U.S. innovators are rushing to combat the new coronavirus, with vaccines already in development and new treatment options being tested in the United States and Asia.
The rapid response received a boost this month as President Trump signed into law $8.3 billion in federal funds to fight COVID-19. The funding is helping federal agencies and their private-sector partners to quickly produce vaccines and new therapies.
“These treatments will significantly reduce the impact and reach of the virus,” Trump said in a March 11 address to the nation. “Testing and testing capabilities are expanding rapidly, day by day. We are moving very quickly.”
In congressional testimony in March, Dr. Anthony Fauci, director of the National Institute of Allergy and Infectious Diseases (NIAID), said scientists are speeding vaccines through the early stages of development at “record” pace. But he cautioned necessary testing could mean a safe and effective vaccine for COVID-19 is a year to 18 months away.
“We need to make sure it’s safe, and we need to make sure it works,” Fauci testified.
With the race to a vaccine underway, U.S. partnerships also are developing new treatments and expanding testing to save patients and contain the disease.
Fauci said numerous potential vaccines are in the works, with the first candidates beginning testing in the next two months. The Massachusetts-based biotech firm Moderna in February sent the first samples of its potential vaccine mRNA-1273 to NIAID and the National Institutes of Health for testing.
The biotech company Novavax, of Gaithersburg, Maryland, is preparing multiple potential vaccines for clinical trials, with the first round of testing expected to start in the coming months, according to a March 10 statement from the company.
While safety and efficacy testing of vaccines are underway, U.S. producers also are busy at work on new treatment methods for those already infected. In late February, California-based Gilead began testing the new COVID-19 therapy remdesivir in Asia and the United States. The company expects results from tests conducted in China by April.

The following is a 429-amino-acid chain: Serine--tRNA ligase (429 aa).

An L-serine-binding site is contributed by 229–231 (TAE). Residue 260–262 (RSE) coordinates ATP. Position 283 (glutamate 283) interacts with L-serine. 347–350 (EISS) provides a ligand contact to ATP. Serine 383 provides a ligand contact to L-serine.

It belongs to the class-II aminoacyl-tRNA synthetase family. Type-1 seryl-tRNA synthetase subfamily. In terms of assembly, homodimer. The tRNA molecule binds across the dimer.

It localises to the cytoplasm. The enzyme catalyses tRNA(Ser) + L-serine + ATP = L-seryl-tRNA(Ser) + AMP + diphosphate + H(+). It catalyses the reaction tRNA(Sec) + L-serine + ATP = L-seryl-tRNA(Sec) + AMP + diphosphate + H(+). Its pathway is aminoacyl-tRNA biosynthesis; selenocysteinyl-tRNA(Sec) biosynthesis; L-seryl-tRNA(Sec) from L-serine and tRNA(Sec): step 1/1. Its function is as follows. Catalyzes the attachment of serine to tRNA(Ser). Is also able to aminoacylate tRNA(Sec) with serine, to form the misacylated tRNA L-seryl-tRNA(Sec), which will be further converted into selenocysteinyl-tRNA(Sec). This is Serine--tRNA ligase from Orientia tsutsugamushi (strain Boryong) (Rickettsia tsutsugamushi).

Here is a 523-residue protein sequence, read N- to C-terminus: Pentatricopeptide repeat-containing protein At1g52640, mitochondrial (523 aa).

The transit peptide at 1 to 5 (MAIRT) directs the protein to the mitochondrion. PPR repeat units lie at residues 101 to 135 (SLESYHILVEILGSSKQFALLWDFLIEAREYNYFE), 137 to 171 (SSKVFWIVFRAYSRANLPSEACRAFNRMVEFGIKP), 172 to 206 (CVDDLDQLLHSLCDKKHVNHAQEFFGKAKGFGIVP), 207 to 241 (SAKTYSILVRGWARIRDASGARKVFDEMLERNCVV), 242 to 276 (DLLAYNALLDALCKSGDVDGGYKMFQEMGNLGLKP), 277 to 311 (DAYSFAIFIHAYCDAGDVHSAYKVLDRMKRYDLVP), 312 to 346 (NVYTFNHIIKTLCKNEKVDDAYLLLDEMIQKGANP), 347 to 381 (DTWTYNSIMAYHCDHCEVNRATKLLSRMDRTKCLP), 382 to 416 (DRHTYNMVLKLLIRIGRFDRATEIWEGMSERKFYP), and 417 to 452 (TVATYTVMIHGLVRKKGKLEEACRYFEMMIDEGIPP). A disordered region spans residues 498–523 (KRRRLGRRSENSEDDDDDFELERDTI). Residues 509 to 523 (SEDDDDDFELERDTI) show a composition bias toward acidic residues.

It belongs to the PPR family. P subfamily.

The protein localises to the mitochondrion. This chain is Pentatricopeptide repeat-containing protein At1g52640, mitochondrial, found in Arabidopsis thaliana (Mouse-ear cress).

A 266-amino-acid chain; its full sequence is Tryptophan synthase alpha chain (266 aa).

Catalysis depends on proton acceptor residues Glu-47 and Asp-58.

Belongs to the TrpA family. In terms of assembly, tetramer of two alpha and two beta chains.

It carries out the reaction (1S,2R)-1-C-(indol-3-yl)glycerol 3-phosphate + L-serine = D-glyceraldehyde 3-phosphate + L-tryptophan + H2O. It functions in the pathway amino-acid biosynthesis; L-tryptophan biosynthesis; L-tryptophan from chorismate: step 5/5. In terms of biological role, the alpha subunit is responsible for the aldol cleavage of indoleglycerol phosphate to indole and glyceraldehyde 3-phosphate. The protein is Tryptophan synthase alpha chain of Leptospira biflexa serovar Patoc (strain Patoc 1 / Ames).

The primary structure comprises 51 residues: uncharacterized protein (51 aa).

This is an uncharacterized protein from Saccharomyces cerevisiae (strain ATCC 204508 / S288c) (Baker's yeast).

The Bill & Melinda Gates Foundation, of Seattle, March 12 awarded $5 million to speed Inovio Pharmaceuticals’ development of a vaccine delivery device designed specifically to address the COVID-19 pandemic. The device would deliver INO-4800, a potential vaccine that Inovio, of Pennsylvania, expects to begin testing in April.
Inovio plans to begin manufacturing the small, portable delivery device by year-end.
U.S. companies are also working to more quickly screen people for COVID-19. The U.S. Department of Health and Human Services (HHS) is helping fund development of the first high-throughput test that can screen 1,000 patients a day and give results in three hours.
HHS’ Biomedical Advanced Research and Development Authority (BARDA) March 9 announced a $699,000 grant to support Massachusetts-based Hologic’s development of the new screening process. The test could be ready in a matter of weeks and may be eligible for the U.S. Food and Drug Administration’s prompt Emergency Use Authorization process.
“Early, rapid diagnosis is essential for clinicians and their patients to treat infections appropriately and take immediate action to help mitigate the spread of COVID-19,” BARDA Director Rick Bright said in a statement.